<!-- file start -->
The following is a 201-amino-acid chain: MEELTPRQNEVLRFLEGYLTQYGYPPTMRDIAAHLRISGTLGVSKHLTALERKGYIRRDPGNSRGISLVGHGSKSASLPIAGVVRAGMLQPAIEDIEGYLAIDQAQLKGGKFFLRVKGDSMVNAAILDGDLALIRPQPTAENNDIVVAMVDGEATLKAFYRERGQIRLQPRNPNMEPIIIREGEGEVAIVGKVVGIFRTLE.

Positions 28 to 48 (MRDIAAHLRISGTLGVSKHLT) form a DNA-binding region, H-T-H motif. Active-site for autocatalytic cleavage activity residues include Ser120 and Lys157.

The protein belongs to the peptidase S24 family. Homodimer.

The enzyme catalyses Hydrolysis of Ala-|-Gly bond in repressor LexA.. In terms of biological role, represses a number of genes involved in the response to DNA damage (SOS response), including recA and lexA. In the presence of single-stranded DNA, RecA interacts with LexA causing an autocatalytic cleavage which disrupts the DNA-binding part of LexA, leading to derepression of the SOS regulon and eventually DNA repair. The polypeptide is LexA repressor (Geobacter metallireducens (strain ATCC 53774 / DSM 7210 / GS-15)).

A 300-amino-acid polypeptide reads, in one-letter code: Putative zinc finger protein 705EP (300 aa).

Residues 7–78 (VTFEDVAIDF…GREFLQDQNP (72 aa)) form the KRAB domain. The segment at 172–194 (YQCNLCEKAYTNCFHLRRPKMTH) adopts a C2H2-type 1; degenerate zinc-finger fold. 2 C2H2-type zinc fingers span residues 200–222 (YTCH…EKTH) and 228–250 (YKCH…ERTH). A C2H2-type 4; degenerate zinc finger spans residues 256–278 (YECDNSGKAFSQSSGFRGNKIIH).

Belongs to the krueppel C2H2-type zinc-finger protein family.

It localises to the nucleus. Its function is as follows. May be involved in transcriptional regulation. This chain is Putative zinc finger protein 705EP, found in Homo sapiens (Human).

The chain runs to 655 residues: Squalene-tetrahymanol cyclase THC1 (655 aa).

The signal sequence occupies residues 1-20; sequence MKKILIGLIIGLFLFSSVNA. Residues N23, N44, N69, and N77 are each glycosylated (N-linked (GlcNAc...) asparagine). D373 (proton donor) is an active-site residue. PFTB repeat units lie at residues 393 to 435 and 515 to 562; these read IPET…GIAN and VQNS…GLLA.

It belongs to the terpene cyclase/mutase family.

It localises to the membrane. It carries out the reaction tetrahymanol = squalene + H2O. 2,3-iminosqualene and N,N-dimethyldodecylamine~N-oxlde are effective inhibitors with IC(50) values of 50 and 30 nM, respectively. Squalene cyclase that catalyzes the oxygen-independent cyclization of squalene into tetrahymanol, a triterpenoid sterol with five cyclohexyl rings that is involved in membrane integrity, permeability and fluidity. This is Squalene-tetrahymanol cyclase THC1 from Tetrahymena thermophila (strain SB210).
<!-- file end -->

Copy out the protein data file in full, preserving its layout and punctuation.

The following is a 201-amino-acid chain: MEELTPRQNEVLRFLEGYLTQYGYPPTMRDIAAHLRISGTLGVSKHLTALERKGYIRRDPGNSRGISLVGHGSKSASLPIAGVVRAGMLQPAIEDIEGYLAIDQAQLKGGKFFLRVKGDSMVNAAILDGDLALIRPQPTAENNDIVVAMVDGEATLKAFYRERGQIRLQPRNPNMEPIIIREGEGEVAIVGKVVGIFRTLE.

Positions 28 to 48 (MRDIAAHLRISGTLGVSKHLT) form a DNA-binding region, H-T-H motif. Active-site for autocatalytic cleavage activity residues include Ser120 and Lys157.

The protein belongs to the peptidase S24 family. Homodimer.

The enzyme catalyses Hydrolysis of Ala-|-Gly bond in repressor LexA.. In terms of biological role, represses a number of genes involved in the response to DNA damage (SOS response), including recA and lexA. In the presence of single-stranded DNA, RecA interacts with LexA causing an autocatalytic cleavage which disrupts the DNA-binding part of LexA, leading to derepression of the SOS regulon and eventually DNA repair. The polypeptide is LexA repressor (Geobacter metallireducens (strain ATCC 53774 / DSM 7210 / GS-15)).

A 300-amino-acid polypeptide reads, in one-letter code: Putative zinc finger protein 705EP (300 aa).

Residues 7–78 (VTFEDVAIDF…GREFLQDQNP (72 aa)) form the KRAB domain. The segment at 172–194 (YQCNLCEKAYTNCFHLRRPKMTH) adopts a C2H2-type 1; degenerate zinc-finger fold. 2 C2H2-type zinc fingers span residues 200–222 (YTCH…EKTH) and 228–250 (YKCH…ERTH). A C2H2-type 4; degenerate zinc finger spans residues 256–278 (YECDNSGKAFSQSSGFRGNKIIH).

Belongs to the krueppel C2H2-type zinc-finger protein family.

It localises to the nucleus. Its function is as follows. May be involved in transcriptional regulation. This chain is Putative zinc finger protein 705EP, found in Homo sapiens (Human).

The chain runs to 655 residues: Squalene-tetrahymanol cyclase THC1 (655 aa).

The signal sequence occupies residues 1-20; sequence MKKILIGLIIGLFLFSSVNA. Residues N23, N44, N69, and N77 are each glycosylated (N-linked (GlcNAc...) asparagine). D373 (proton donor) is an active-site residue. PFTB repeat units lie at residues 393 to 435 and 515 to 562; these read IPET…GIAN and VQNS…GLLA.

It belongs to the terpene cyclase/mutase family.

It localises to the membrane. It carries out the reaction tetrahymanol = squalene + H2O. 2,3-iminosqualene and N,N-dimethyldodecylamine~N-oxlde are effective inhibitors with IC(50) values of 50 and 30 nM, respectively. Squalene cyclase that catalyzes the oxygen-independent cyclization of squalene into tetrahymanol, a triterpenoid sterol with five cyclohexyl rings that is involved in membrane integrity, permeability and fluidity. This is Squalene-tetrahymanol cyclase THC1 from Tetrahymena thermophila (strain SB210).